Blu-rays, for a while now, have been the standard when it comes to physical media. While most films still release DVD versions (or include one in the DVD/Blu-ray combo pack), there is no question that Blu-ray is here to stay.
Or maybe not.
In recent years, another type of Blu-ray has appeared on the scene. Called 4K Blu-rays and designed to support expensive new 4K televisions, these fancier new discs look to be the next step when it comes to home media.
Of course, most people have no idea what a 4K television is or why anybody would want 4,000 Blu-rays. It seems for that reason the Blu-ray Disc Association has elected a new name for the discs: Ultra HD Blu-rays.
Ultra! HD! People know what that means! It's the perfect gimmicky marketing name that in actuality means almost nothing. We also have a look at the official specs for the discs, courtesy of The Digital Bits. Ultra HD Blu-rays will employ High Efficiency Video Coding, which is considered the most efficient video compression standard, will be produced in two different formats (66GB dual-layer and 100GB triple-layer) and will allow for higher video frame rates.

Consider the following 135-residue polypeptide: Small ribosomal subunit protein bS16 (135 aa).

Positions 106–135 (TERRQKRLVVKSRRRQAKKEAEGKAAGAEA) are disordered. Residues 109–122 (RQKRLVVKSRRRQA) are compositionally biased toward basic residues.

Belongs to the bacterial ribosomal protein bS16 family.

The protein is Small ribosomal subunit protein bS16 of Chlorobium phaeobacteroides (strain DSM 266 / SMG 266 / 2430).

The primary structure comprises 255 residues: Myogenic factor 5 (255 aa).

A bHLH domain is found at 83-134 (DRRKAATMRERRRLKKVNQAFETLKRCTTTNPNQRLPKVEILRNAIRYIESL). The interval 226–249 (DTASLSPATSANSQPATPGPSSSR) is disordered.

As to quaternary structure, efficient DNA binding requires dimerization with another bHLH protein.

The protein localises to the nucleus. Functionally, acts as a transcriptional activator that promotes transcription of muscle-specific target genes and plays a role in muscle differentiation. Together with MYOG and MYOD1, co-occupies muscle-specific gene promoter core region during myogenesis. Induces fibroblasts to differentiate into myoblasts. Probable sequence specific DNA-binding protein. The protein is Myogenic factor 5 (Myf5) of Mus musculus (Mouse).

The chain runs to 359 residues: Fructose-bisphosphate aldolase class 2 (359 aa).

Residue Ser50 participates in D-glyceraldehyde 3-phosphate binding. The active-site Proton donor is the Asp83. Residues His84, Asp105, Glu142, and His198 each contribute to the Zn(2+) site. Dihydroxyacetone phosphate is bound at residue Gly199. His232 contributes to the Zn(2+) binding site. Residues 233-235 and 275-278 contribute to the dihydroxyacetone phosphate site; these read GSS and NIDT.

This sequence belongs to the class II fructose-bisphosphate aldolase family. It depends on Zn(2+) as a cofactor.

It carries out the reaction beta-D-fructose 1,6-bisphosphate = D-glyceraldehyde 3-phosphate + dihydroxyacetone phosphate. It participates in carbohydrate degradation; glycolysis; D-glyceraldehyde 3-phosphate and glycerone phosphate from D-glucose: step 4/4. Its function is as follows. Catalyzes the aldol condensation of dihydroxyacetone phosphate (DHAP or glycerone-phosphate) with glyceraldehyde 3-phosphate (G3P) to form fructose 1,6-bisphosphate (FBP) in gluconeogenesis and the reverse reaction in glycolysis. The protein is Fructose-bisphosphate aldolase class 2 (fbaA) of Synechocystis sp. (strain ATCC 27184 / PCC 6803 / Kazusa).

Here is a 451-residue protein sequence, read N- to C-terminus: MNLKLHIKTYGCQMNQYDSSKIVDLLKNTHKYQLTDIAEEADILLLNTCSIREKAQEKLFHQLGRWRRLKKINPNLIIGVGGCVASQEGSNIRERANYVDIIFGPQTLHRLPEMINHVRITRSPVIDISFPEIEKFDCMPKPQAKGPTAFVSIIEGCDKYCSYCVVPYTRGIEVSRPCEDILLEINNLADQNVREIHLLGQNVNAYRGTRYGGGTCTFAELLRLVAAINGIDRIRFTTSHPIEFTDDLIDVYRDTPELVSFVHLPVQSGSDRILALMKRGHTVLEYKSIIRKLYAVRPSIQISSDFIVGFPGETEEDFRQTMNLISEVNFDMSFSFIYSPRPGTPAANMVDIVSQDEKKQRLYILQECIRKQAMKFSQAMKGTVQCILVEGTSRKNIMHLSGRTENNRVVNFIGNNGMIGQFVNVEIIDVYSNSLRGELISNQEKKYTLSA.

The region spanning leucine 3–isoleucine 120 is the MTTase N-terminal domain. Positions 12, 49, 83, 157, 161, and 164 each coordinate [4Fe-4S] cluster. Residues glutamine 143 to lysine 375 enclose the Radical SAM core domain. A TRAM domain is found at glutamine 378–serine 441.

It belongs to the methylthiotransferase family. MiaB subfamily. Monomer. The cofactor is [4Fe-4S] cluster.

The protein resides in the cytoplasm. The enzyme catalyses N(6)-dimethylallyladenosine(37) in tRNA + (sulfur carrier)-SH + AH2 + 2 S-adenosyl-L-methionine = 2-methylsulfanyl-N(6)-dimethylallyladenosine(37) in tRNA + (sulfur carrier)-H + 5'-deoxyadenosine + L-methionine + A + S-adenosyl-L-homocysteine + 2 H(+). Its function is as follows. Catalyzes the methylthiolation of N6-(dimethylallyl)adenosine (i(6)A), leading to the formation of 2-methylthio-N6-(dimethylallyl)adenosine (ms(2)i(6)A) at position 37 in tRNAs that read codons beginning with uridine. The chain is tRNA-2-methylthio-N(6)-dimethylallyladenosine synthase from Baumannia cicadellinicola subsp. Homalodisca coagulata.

To the average person (like me) none of that means anything. All we want to know is if we are going to have to buy a new Blu-ray player and replace our massive movie collection, which we only just finished converting to Blu-ray a few months ago. So this is where the bad news comes in. Yes, you have to buy a new Blu-ray player if you want to watch Ultra HD Blu-rays. The movie and television studios are of course excited about the idea, as they attempt to future-proof Blu-rays and get people excited for physical media again in an age where Netflix reigns supreme.
No word on exactly how much the player or the Ultra HD Blu-rays themselves might cost, but most consumers probably aren't going to be lining up to re-buy their entire movie collection, much to the chagrin of Hollywood.